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Is Alcoholics Anonymous A Cult?

Updated on February 2, 2016

Party Lifestyle

Hangover. We have all been there. Head pounding, heart racing, trying to recall thoughts from the night before; in short we've all had a bad hangover. Actually we've all probably had a couple dozen. The best cure? Rest, water, greasy food, and time. Sometimes I've even had a beer the next day, because why not? In the eyes of an AA member this would probably qualify you to be an alcoholic. Does having a party lifestyle for a few years mean you have a drinking problem? Alcoholics Anonymous thinks so. Here are certain things that AA thinks makes you an alcoholic.

  • Hiding your drinking.
  • Drinking to relax or feel better.
  • "Blacking out".
  • Being unable to stop once you start.
  • Drinking in dangerous situations.
  • Being able to drink more than you used to.
  • Trying to quit but being unable to.

Personally, sometimes after a long day at work I love to have a couple beers, watch a few episodes of Archer, and go to bed. I guess that would qualify as drinking to relax. I have also had my fair share of blackouts (college was fun), but I feel like everyone has. Are they using this list as a way to help you, or a way to recruit you?


Characteristics of a Cult

Alcoholics Anonymous follows a lot of similarities to a cult. Some of which I will go over now.

1. Authoritarian Leadership


After doing some research and knowing a few people who identify as alcoholics I understand that after you work 12 steps and have a certain amount of time sober under your belt you are suppose to speak during meetings or sponsor others that identify as alcoholic. The more steps you go through and the more time you have sober makes it so you can do more in the program, and almost gives you some sort of authority over the members, such as running meetings and helping guide others through the steps.

2. Exclusivism


Alcoholics Anonymous believes that they are the only way to help keep an alcoholic sober. It is the only way an alcoholic can remain sane and if someone is to leave the program they risk their sanity and their sobriety. They believe that AA is the only salvation to ones drinking and to leave or not comply is to risk ones life.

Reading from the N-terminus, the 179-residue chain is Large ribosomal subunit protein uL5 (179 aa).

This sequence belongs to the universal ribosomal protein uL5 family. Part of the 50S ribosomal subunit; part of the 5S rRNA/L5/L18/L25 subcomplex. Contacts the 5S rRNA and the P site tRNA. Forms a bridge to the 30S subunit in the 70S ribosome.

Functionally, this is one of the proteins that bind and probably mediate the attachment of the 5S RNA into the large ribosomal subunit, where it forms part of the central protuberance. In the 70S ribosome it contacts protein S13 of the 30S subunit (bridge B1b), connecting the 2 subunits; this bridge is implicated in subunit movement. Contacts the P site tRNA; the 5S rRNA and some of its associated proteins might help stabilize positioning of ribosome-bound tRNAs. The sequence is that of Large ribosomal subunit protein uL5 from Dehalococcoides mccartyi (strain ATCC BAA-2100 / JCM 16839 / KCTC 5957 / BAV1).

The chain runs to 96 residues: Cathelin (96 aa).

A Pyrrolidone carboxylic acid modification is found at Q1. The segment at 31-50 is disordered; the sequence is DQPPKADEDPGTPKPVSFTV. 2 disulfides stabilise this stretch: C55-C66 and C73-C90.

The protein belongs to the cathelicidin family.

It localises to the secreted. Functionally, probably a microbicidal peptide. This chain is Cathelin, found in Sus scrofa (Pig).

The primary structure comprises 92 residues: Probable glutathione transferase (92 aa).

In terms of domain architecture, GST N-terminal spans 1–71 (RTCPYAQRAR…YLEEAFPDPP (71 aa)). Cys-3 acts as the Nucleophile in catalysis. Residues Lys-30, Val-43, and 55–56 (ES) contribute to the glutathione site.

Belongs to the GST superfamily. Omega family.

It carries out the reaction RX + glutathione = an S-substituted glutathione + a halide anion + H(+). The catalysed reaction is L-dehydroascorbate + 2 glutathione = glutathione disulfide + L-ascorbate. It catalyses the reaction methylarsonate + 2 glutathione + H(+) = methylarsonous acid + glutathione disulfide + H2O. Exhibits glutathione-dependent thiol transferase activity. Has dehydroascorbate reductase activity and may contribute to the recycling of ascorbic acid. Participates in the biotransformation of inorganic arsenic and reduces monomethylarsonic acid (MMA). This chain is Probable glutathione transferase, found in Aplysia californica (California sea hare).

3. Isolationism


I once had a friend a few years ago who got caught up in the whole AA thing because she had gotten a DUI (which is never ok), and she told me she was not to talk to me or her family until she had gotten better or else she would die since we were drinkers. To me, that is complete crazy talk. If AA is supposed to create some sort of serenity for the members, why are they telling them to fear for their life because of other people who aren't causing them harm with their presence.

4. Opposition to Independent Thinking


As stated a few paragraphs above, AA thinks that they are the savior of all alcoholics and if anyone tries to go with a different way to deal with their drinking they are doomed and will end up drunk again. That's crazy, cult talk to me. Of course if you are in AA and reading this right now, you probably think that I am the crazy one.











I am not saying Alcoholics Anonymous is the anti-Christ or anything like that, but you have to wonder if they use cult like tactics to recruit members. Everybody who is in AA has to follow "the 12 steps" or else they are doomed to be drunks the rest of their lives. I'm sure for some people Alcoholic Anonymous has completely turned their life around, but at what cost? They have to completely surrender themselves to a "higher power", and completely conform to what Alcoholics Anonymous wants for them. It seems to me like the 12 steps are just a replacements for the alcoholics previous addiction, and that the addiction component of alcoholism isn't truly addressed. This is such a controversial subject I really don't want to dive much deeper into it. I just want to get people's brains working in a way to where they don't do everything they are told, and don't believe everything they hear.

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      Kathleen Kerswig 

      2 years ago

      I am a recovery coach and I have always told my clients that there are many ways to get sober. AA has had much success over the years but you have brought up some points that need to be considered by the individual who attends meetings. The one thing I have heard from speakers at open meetings is that the individual is the only person who can decide for themselves if drinking is a problem. Only the drinker knows for sure. Appearances can be deceiving at times. The bottom line, in my opinion, is to allow people to find the solution that works best for them. As a recovery coach, my job is to help clients find the right answers for them. AA is definitely not for everybody but it has helped many people in a positive way. The only requirement for membership in AA is a desire to stop drinking. A person can't get thrown out for not doing the steps or for being an atheist. They are a member as long as they say they are a member. The challenge is to remember that individuals sometimes give out the wrong message regarding the 12-Step program. I suggest that people check AA out for themselves before making a final judgment regarding its potential for helping people get sober. I think that as an individual grows in their sobriety, they are able to evaluate what they hear with a level of clarity that they did not have before when they were under the influence. Thanks for bringing up this subject - I think it's always good to keep the conversation going on such an important topic. Alcoholism is a big problem for many people. Blessings!

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